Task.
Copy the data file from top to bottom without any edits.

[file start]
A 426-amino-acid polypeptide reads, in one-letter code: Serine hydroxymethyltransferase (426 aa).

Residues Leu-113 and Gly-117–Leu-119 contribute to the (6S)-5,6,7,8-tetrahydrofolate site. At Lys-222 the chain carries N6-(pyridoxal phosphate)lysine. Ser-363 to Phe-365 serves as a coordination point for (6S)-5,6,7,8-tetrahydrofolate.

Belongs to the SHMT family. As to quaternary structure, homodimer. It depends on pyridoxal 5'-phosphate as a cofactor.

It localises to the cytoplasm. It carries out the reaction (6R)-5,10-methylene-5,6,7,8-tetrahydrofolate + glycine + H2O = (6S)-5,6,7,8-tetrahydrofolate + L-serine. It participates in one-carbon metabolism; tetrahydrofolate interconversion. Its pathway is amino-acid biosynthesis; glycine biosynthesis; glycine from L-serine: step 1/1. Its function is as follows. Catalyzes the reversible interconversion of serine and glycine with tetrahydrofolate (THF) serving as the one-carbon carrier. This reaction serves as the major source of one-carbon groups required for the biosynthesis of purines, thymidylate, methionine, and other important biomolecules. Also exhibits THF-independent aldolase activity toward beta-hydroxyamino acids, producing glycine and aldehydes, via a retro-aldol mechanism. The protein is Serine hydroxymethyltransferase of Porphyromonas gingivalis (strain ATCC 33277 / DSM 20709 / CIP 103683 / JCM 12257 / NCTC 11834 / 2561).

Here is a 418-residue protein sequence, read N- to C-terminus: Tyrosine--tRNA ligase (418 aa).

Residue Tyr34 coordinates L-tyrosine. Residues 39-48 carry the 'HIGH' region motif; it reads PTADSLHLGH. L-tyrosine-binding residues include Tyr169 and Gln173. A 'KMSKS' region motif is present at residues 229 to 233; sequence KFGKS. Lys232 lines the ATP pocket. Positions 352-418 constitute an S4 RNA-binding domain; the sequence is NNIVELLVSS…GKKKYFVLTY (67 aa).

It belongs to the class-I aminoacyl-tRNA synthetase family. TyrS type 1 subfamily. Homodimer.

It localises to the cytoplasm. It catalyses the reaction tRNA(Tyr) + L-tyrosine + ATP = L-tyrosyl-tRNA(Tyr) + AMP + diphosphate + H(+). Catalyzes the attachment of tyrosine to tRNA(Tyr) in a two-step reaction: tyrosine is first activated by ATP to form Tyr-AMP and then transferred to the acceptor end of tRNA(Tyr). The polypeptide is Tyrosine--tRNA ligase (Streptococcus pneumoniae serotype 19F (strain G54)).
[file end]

A 426-amino-acid polypeptide reads, in one-letter code: Serine hydroxymethyltransferase (426 aa).

Residues Leu-113 and Gly-117–Leu-119 contribute to the (6S)-5,6,7,8-tetrahydrofolate site. At Lys-222 the chain carries N6-(pyridoxal phosphate)lysine. Ser-363 to Phe-365 serves as a coordination point for (6S)-5,6,7,8-tetrahydrofolate.

Belongs to the SHMT family. As to quaternary structure, homodimer. It depends on pyridoxal 5'-phosphate as a cofactor.

It localises to the cytoplasm. It carries out the reaction (6R)-5,10-methylene-5,6,7,8-tetrahydrofolate + glycine + H2O = (6S)-5,6,7,8-tetrahydrofolate + L-serine. It participates in one-carbon metabolism; tetrahydrofolate interconversion. Its pathway is amino-acid biosynthesis; glycine biosynthesis; glycine from L-serine: step 1/1. Its function is as follows. Catalyzes the reversible interconversion of serine and glycine with tetrahydrofolate (THF) serving as the one-carbon carrier. This reaction serves as the major source of one-carbon groups required for the biosynthesis of purines, thymidylate, methionine, and other important biomolecules. Also exhibits THF-independent aldolase activity toward beta-hydroxyamino acids, producing glycine and aldehydes, via a retro-aldol mechanism. The protein is Serine hydroxymethyltransferase of Porphyromonas gingivalis (strain ATCC 33277 / DSM 20709 / CIP 103683 / JCM 12257 / NCTC 11834 / 2561).

Here is a 418-residue protein sequence, read N- to C-terminus: Tyrosine--tRNA ligase (418 aa).

Residue Tyr34 coordinates L-tyrosine. Residues 39-48 carry the 'HIGH' region motif; it reads PTADSLHLGH. L-tyrosine-binding residues include Tyr169 and Gln173. A 'KMSKS' region motif is present at residues 229 to 233; sequence KFGKS. Lys232 lines the ATP pocket. Positions 352-418 constitute an S4 RNA-binding domain; the sequence is NNIVELLVSS…GKKKYFVLTY (67 aa).

It belongs to the class-I aminoacyl-tRNA synthetase family. TyrS type 1 subfamily. Homodimer.

It localises to the cytoplasm. It catalyses the reaction tRNA(Tyr) + L-tyrosine + ATP = L-tyrosyl-tRNA(Tyr) + AMP + diphosphate + H(+). Catalyzes the attachment of tyrosine to tRNA(Tyr) in a two-step reaction: tyrosine is first activated by ATP to form Tyr-AMP and then transferred to the acceptor end of tRNA(Tyr). The polypeptide is Tyrosine--tRNA ligase (Streptococcus pneumoniae serotype 19F (strain G54)).